See also  Paolo Sorrentino’s This Must Be the Place: Finding Grace on the Road

Follower premiered in the Focus: The Shape of Things to Come? section of the International Film Festival of Rotterdam.

AGRA (Hindi)

Agra (2023)

The story revolves around Guru and his family in Agra, where they reside in a worn two-story house that symbolizes the underlying discord within its walls. Guru, seeking refuge, yearns for the terrace as a personal sanctuary with his imaginary girlfriend, providing an imaginative escape from the oppressive realities surrounding the house.  Within the residence, a labyrinth of emotions resides—not only fractured family bonds but also complex threads of conflicting desires. However, as a victim of fractured masculinity, Guru unintentionally becomes the catalyst, perpetuating a cycle of aggressive actions that jeopardize any semblance of moral clarity. Within this psychological battleground, the excuses he relies on for survival morph into chains, ensnaring him in a distorted reality.

With his second feature film, Kanu Behl solidifies his position as one of India’s most uncompromising filmmakers. He fearlessly confronts the discomfort associated with navigating the complexities of human nature. Teaming up with co-writer Atika Chouhan, he courageously exposes audiences to uncomfortable truths, successfully pushing boundaries and challenging societal norms. Amidst this landscape of contradictions, feelings of repulsion and pity merge, shaping the protagonist into a complex mosaic of emotions that elicits not just judgment but also a compelling sense of introspection.

Agra premiered in Directors’ Fortnight at the 76th Cannes Film Festival. 

GURAS (Nepali)

Guras 2023 movie

Saurav Rai shapes Guras around the subtle nuances of nature, meticulously capturing the intricacies of daily life with a remarkable blend of clarity, soulfulness, and sensitivity. The film’s treatment embraces simplicity, enabling the director to establish sincerity and foster a genuine human connection. Through a compassionate exploration of the characters’ choices and decisions, Rai provides a pathway for the audience to appreciate the significance of minimalism in conveying life’s complexities. This relatable approach fosters empathy and understanding, prompting reflection on the beauty and importance inherent in everyday occurrences. Notably, the film is disarming in its absence of cynicism, reflecting the work of an experienced filmmaker who has given profound consideration to these themes.

The film unfolds on a tranquil tea plantation nestled amidst hills, portraying the rhythm of life dictated by routine. Narrated through the eyes of a nine-year-old protagonist, the story delves into the intricacies and challenges of existence in this serene yet demanding environment. A pivotal moment occurs when her beloved pet dog, Tinkle, mysteriously disappears one fateful night. The potential threat of a nocturnal leopard becomes a looming factor in Tinkle’s disappearance. Simultaneously, speculation arises that someone from the nearby community might be behind the abduction.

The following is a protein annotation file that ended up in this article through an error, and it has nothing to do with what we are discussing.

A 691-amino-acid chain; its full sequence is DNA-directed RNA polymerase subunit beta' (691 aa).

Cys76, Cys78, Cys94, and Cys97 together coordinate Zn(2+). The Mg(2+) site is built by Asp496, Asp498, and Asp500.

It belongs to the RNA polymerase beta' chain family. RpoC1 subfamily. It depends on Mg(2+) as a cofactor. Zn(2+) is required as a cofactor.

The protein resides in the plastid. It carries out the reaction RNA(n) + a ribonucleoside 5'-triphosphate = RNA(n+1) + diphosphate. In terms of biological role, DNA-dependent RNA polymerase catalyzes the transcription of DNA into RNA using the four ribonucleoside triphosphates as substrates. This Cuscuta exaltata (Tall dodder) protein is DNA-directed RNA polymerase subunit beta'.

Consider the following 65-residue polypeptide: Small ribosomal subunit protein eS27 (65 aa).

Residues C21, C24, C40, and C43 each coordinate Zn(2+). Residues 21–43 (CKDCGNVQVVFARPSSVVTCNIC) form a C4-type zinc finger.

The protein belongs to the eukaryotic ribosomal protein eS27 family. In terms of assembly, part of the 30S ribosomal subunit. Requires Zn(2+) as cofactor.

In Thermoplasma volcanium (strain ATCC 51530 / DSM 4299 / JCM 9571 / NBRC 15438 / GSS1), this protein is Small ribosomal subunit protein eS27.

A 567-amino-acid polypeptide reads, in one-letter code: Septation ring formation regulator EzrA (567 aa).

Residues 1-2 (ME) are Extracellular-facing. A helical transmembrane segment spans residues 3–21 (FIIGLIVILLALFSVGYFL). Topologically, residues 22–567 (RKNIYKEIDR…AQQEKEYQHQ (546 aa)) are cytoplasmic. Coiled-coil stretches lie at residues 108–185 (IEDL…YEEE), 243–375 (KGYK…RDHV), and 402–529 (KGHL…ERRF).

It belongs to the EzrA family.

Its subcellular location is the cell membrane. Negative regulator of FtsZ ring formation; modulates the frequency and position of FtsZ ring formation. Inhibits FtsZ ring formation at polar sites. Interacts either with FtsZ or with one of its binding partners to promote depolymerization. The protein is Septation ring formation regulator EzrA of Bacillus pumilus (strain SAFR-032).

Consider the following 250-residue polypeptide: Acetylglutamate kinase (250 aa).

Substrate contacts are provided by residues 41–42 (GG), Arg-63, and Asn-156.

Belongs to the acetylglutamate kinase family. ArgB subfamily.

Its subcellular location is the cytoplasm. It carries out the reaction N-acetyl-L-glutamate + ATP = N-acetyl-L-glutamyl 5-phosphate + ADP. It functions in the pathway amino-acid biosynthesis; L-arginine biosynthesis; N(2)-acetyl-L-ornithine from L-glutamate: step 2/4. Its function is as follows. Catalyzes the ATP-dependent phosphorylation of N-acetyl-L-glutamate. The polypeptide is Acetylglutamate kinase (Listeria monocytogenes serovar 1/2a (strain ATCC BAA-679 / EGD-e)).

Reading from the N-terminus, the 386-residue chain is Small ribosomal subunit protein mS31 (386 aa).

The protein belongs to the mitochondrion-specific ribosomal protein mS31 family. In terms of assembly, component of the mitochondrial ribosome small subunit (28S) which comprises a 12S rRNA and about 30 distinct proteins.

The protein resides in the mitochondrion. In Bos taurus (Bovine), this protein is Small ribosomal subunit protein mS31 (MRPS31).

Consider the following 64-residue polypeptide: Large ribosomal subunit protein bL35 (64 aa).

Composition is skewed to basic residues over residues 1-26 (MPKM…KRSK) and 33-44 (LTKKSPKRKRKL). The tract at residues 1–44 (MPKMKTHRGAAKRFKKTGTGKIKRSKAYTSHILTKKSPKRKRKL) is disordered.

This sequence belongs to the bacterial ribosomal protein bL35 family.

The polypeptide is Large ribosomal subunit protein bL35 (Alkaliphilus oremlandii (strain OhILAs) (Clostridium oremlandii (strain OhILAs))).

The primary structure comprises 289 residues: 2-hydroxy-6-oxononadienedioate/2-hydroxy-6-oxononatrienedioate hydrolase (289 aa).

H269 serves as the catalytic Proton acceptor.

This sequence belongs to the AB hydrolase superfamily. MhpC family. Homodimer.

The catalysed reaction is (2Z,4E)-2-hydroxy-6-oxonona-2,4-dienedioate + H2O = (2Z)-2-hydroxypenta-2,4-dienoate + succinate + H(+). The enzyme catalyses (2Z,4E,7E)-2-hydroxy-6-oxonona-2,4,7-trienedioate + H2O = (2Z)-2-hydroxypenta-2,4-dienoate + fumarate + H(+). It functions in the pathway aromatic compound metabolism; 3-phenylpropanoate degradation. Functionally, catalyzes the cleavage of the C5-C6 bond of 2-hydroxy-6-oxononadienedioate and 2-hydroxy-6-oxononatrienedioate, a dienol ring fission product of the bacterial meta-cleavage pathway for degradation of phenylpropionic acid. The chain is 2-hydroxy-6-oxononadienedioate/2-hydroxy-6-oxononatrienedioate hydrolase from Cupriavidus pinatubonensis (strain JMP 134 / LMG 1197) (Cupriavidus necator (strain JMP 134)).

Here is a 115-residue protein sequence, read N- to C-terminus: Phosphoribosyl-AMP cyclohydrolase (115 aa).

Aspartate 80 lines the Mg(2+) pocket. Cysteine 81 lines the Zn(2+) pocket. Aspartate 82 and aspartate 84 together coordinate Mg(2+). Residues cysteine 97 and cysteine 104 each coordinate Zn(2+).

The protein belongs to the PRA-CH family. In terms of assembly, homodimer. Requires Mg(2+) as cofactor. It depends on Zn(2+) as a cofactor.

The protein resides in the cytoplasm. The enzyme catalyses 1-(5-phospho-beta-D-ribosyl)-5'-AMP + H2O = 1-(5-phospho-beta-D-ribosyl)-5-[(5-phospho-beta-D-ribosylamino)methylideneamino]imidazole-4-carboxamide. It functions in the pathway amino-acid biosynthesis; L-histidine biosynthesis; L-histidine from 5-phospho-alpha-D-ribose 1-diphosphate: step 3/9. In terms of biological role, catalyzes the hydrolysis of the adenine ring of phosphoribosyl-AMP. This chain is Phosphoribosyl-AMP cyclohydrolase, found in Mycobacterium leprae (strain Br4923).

Guras premiered in the competitive section of the 58th Karlov Vary International Film Festival.

RIMDOGITTANGA (Rapture, Garo)  

Rapture

Dominic Sangma‘s Rimdogittanga is a poignant exploration of the human psyche, prompting reflection on the intricate dance of contrasts that defines our journey through life. Through its poetic lens, the film not only challenges the binary constructs of good and evil but also invites viewers to embrace the beauty that emerges from the delicate balance between opposing forces. The boundaries blur, and the audience is left with a profound contemplation of the intricate shades that color the human experience. Through a child’s perspective, Sangma intricately explores the village’s dynamics, offering a universal commentary on power, fear, and the pervasive dark undercurrents within communities. 

At its essence, the narrative revolves around communities committing egregious acts under the deceptive guise of maintaining peace, emphasizing the solidarity of those who, driven by numerical superiority, justify their actions. The film serves as a potent commentary on societal structures, revealing the unsettling consequences of unchecked power imbalances. It unfolds as a powerful commentary on societal structures and the unsettling consequences that arise when power imbalances go unchecked. In this way, Sangma masterfully intertwines the local and the universal, crafting a narrative that is both culturally specific and universally resonant.

Rimdogittanga premiered in the competitive section of the 77th Locarno Film Festival

BAHADUR THE BRAVE (Nepali, Hindi)

Bahadur the Brave

In her debut film, Diwa Shah intricately constructs the narrative, skillfully navigating the delicate balance between the mundanity of the situation and the profoundness of the action. The film unfolds with an overtly realistic tone, capturing the essence of everyday life while infusing it with layers of depth and significance. demonstrates a keen ability to portray the ordinary with authenticity, elevating seemingly routine occurrences to moments of poignant significance. This delicate equilibrium in tone not only adds a layer of nuance to the storytelling but also reflects Shah’s artistic prowess in capturing the intricacies of the human experience within the framework of a compelling narrative.